Everybody knows about exorbitant hospital prices, but data compiled by National Nurses United (NNU) shows that many hospitals, especially the for-profit ones, are price gouging their patients. Many for-profit hospitals, according to NNU, actually charge patients more than 10 times what it costs to provide care.

“Such inflated practices continue to price far too many Americans out of access to needed medical care or expose them to financial ruin,” says NNU Co-President Jean Ross, RN. “It’s long past time to rein in the price gouging and recognize that a health care system based on profiteering puts all of us at risk.”

The top 14 U.S. hospitals charge more than $1,000 per every $100 of their actual costs, according to NNU. New Jersey leads the country in hospital costs with Meadowlands Hospital Medical Center in Secaucus at the top, charging $1,192 for every $100 of its costs. The top 100 hospitals nationwide have a charge-to-cost ratio, on average, of 765%, while the national average is 331%.

Many of the most expensive hospitals are owned by two massive hospital corporations, Community Health Systems and Health Management Associates, NNU reports. The two companies are pursuing a merger that NNU says would raise costs even further. For-profit hospitals, in general, charge much more than the national average at 503% of costs. Meanwhile, public hospitals at all levels average 245% of actual costs, more evidence that government-run enterprises often do better than privatized services. Maryland, which NNU says is probably the most regulated state in terms of medical charges, has the lowest average charges.

“The lesson here is that the critical work of real health care reform is far from complete,” Ross says. “As long as our health continues to be held hostage by hospitals and other corporations more focused on profits than care, Americans will be at risk.”

Ross says NNU would continue to stand up for patients:

Nurses will never stop fighting for transformation of our inequitable health care system to one based on patient need and quality care for all. The numbers for bankruptcy and financial ruin from medical bills plummet at age 65, when people qualify for Medicare. The best solution is to expand and update Medicare to cover everyone and take the financing of health care out of the hands of the profiteers.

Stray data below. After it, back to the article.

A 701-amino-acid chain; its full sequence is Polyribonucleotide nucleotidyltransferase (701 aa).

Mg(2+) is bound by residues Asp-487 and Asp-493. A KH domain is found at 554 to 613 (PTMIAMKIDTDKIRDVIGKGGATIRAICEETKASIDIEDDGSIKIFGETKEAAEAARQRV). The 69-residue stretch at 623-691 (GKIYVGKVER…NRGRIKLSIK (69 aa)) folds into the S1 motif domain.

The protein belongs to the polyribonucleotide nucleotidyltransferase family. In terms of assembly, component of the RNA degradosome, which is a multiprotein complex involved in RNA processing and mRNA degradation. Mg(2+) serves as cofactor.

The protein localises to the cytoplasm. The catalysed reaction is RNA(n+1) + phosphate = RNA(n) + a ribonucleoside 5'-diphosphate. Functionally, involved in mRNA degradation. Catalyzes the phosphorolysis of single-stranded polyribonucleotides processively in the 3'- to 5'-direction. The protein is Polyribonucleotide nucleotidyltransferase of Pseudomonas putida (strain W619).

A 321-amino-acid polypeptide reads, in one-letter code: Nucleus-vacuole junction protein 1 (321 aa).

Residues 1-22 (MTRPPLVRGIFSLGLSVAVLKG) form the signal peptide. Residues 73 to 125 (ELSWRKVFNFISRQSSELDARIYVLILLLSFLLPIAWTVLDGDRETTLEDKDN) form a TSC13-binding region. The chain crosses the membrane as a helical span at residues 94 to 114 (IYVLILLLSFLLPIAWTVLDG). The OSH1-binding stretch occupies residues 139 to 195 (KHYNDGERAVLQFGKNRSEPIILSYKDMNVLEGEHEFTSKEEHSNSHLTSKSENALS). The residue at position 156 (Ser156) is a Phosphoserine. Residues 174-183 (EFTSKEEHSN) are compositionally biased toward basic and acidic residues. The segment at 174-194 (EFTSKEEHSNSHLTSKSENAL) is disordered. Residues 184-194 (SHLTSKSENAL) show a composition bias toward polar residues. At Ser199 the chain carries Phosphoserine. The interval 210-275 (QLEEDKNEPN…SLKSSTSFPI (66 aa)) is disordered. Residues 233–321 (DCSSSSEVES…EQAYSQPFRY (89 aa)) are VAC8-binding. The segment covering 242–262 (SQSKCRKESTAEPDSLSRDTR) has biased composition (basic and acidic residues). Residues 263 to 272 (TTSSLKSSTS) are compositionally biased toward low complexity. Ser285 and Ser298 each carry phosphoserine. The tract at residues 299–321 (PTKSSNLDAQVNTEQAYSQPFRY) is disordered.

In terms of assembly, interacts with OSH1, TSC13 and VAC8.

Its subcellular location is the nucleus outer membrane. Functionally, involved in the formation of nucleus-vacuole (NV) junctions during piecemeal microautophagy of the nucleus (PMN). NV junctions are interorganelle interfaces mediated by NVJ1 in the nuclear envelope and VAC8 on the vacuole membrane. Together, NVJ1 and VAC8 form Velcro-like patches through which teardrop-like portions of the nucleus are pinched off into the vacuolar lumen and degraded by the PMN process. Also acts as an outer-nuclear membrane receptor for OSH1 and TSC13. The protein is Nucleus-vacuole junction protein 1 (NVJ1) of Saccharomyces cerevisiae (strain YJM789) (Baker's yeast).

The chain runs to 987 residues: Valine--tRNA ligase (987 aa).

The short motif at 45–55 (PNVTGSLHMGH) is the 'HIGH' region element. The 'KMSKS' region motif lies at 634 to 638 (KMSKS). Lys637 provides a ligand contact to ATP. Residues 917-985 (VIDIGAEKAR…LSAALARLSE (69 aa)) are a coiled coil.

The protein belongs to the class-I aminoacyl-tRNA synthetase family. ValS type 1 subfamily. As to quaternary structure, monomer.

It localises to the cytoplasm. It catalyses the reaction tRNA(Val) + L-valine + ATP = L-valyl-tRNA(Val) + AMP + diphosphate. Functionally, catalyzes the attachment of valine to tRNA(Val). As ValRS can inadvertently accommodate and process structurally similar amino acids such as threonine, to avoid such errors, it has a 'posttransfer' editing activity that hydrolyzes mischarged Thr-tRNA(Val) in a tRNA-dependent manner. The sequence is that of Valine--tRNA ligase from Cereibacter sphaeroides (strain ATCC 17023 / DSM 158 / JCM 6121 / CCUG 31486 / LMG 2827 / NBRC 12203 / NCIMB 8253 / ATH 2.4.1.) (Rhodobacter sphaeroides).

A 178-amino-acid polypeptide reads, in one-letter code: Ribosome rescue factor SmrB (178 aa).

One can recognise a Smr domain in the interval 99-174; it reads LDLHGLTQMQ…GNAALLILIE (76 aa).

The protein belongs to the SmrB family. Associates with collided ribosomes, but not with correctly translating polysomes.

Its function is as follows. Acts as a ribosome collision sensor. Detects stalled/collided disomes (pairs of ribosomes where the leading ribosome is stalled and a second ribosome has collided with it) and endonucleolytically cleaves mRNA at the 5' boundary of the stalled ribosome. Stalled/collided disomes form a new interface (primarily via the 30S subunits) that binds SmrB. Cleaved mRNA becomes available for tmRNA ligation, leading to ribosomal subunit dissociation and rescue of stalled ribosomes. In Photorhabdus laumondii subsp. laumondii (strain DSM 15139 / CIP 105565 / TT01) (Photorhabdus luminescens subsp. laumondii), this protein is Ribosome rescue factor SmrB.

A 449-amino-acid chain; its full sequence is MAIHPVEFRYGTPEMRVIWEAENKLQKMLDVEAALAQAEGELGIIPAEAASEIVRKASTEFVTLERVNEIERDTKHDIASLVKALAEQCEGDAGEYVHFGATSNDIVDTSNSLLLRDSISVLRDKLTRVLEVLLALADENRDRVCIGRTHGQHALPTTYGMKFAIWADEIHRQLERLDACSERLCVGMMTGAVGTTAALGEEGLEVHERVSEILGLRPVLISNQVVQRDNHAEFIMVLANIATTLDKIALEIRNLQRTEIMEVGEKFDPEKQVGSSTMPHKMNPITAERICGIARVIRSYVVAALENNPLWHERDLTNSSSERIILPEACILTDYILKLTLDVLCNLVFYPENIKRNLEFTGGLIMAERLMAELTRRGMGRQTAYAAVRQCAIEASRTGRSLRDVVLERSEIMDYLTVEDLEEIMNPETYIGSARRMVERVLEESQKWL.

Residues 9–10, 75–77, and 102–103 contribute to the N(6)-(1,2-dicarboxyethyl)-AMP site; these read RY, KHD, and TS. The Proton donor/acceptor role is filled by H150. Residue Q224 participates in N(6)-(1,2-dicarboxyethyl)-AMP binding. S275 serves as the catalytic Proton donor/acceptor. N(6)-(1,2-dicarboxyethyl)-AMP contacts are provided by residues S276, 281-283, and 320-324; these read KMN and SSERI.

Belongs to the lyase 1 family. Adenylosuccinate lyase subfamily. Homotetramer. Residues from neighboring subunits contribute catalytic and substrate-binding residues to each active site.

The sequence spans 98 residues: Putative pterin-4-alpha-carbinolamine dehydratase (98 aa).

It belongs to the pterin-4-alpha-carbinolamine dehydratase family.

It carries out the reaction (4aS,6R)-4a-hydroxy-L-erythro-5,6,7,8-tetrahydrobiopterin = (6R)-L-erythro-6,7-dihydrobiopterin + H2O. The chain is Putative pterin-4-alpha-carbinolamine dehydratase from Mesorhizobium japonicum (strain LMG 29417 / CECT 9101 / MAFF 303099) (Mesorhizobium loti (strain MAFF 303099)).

Reposted from AFL-CIO NOW

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Editorial: Confirm NLRB Members to Protect Nurses

An editorial in the South Jersey Times calls on the U.S. Senate to approve President Barack Obama’s nominations to the National Labor Relations Board (NLRB) to ensure nurses at Memorial Hospital of Salem County have their rights to collective bargaining protected.  More than two years ago, the nurses voted to form a union and attempted to enter into contract negotiations with Community Health Systems (CHS), the owner of the hospital.  CHS refused to recognize the union and appealed the election to the NLRB. The case remains in limbo because of a federal appeals court decision that is obstructing the work of the NLRB by severely limiting the president’s authority to make recess appointments when Congress won’t act on nominees. The nurses’ case is one of many pending cases before the NLRB, which can’t move forward because Republicans don’t want the board to function properly and protect the rights of U.S. workers.

Here’s an excerpt from the editorial:

Because several nominations made to the NLRB by President Barack Obama are pending approval in Congress, there’s been no action on the Salem County issue and many other labor board cases….

Today’s congressional gridlock belies the concept of “balance of powers.” By failing to act on presidential appointments, in defiance of a constitutional mandate for “advice and consent,” the legislative branch wrests power away from the executive branch.

It’s not just the NLRB. Dozens of federal judicial vacancies remain unfilled, with an average wait of 224 days until a nominee reaches confirmation stage. According to the Alliance for Justice, that’s up from 176 days under George W. Bush and 98 days under Bill Clinton at the same points in their terms in office.

Gridlock or not, Congress must fulfill its constitutional mandates. The effects of its failure are being felt in Salem County and elsewhere.

Read the full editorial.

Image from National Nurses United on Facebook

Reposted from AFL-CIO NOW